Jay Farber16,425,000-100,000
Michiel Brummelhuis12,825,000-700,000
Carlos Mortensen11,225,000-100,000
David Benefield7,725,000-100,000
Mark Newhouse5,000,0002,750,000
7/16/2013 1:37:11 AM PST
 
First Three Hands of the Unofficial Final Table
 

Hand #262: Marc-Etienne McLaughlin won the draw for the button, and the action folded to Amir Lehavot, who raised to 850,000 from the cutoff. The button and both blinds released, and Lehavot picked up the pot.

Hand #263: JC Tran raised to 850,000 on the button, winning the blinds and antes.

Hand #264: Lehavot raised to 850,000 from middle position, winning the pot.

JC Tran40,375,000750,000
Amir Lehavot29,925,0002,050,000
Marc-Etienne McLaughlin28,925,000-150,000
Sylvain Loosli21,900,000-550,000
Ryan Riess18,150,000-150,000
Jay Farber16,525,000-750,000
Michiel Brummelhuis13,525,000-150,000
Carlos Mortensen11,325,000-150,000
David Benefield7,825,000-750,000
Mark Newhouse2,250,000-150,000
7/16/2013 1:31:41 AM PST
 
Interview with David Benefield: "It's Every Poker Player’s Dream to Make the Final Table of the WSOP Main Event"
 

David Benefield

David "Raptor" Benefield has not the easiest run to the "unofficial" final table of the WSOP Main Event. He finished Day 6 at the bottom of the chips counts in 27th with only 1.84 million. He now currently sits in ninth with 8.6 million, while still attempting to make to the November Nine.

We caught up with Benefield during the recent break to discuss his "bad call" in the last level, his evolution in poker, and his sentiments toward making the November Nine.

PokerNews: In the last hand before break you tweeted how you "made a bad call with 11 left" in a hand against Brummelhuis. Can you discuss that hand?

It was a bluff catcher. I didn't really think he had a strong hand. There were two flush draws on the turn and they both missed. He was an aggressive player who I thought was capable of bluffing in that spot. He may still be capable but he happened to have top pair. It just didn't turn out to be a good call. It was a wrong spot for me to pick and I realize that now.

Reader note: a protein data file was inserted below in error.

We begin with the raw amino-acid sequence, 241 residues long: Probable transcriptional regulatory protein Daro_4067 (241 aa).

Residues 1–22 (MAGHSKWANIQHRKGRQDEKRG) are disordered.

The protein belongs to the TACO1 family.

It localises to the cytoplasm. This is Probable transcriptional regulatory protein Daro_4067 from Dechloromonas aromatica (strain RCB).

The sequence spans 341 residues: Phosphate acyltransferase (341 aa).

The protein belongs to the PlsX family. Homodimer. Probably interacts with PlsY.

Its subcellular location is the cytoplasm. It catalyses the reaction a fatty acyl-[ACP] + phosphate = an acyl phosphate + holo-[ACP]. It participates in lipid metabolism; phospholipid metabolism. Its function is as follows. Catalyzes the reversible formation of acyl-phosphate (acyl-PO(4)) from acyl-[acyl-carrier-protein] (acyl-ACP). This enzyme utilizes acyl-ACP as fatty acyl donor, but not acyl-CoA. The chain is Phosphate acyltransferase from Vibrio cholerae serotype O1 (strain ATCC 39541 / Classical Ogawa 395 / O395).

You finished 73rd in the 2008 Main Event. How has your game evolved since then?

I was arguably better relative to the field back then. I played a lot more no-limit hold'em cash games and no-limit hold'em tournaments during that point in my life. I don't really play that much poker anymore, in general. Even so, I primarily play pot-limit Omaha now. I think in a tournament like this it takes a lot of luck in addition to skill. I'm just running insanely well and trying to make good decisions.

Last night you finished Day 6 in 27th place, last in the chip counts. What was your mentality going into the start of Day 7?

There was absolutely no pressure. I was in last place. I didn't feel I had to prove anything. I just wanted to get my money in good and get lucky a few times. So far so good, and hopefully that continues.

You mentioned there was no pressure. How important is it to you then to make the final table?

I think it is every poker player's dream to make the final table of the WSOP Main Event. I really hope I do. It's not the end of the world if I don't. I think it's still a pretty good payday at the end of the day either way. But it is something I want and it's something I'm trying really hard to do.

7/16/2013 1:22:57 AM PST
 
Unofficial Final Table Redraw
 
SeatPlayerCountryChips
1Sylvain LoosliFrance22,450,000
2Michiel BrummelhuisNetherlands13,675,000
3Mark NewhouseUSA2,400,000
4Ryan RiessUSA18,300,000
5Carlos MortensenSpain11,475,000
6Amir LehavotIsrael27,875,000
7Marc-Etienne McLaughlinCanada29,075,000
8JC TranUSA39,625,000
9David BenefieldUSA8,575,000
10Jay FarberUSA17,275,000
7/16/2013 1:17:16 AM PST
 
Matthew Reed Eliminated in 11th Place ($573,204)
 

Matthew Reed - 11th Place

Secondary Table

Hand #199: Jay Farber had the button. From under the gun, Matthew Reed raised to 800,000. Farber reraised to 2.1 million before the blinds got out of the way and play fell back on Reed. Reed folded, and the chants of "Oh Jay! Oh Jay! Oh Jay! Oh Jay!" rang loud throughout the Amazon Room.

Hand #200: Gold bracelet winner Amir Lehavot had the button to start this hand. JC Tran was in the hijack seat and opened to 850,000. Everyone folded, and he won the pot.

Hand #201: Marc-Etienne McLaughlin had the button. In the cutoff seat, Amir Lehavot raised to 800,000. McLaughlin paused as the next player to act, then reraised to 1.6 million. Lehavot folded, and McLaughlin won the pot.

Hand #202: The button was on Matthew Reed. He moved all in for 5.35 million. In the big blind, JC Tran called with the . Reed was at risk with the .

The flop came out to give Reed a pair of fours, but it was Tran's queens still in front. The turn was the , then the river completed the board with the . That was the end of the line for Reed, as he finished in 11th place for $573,204. Tran moved to nearly 40 million.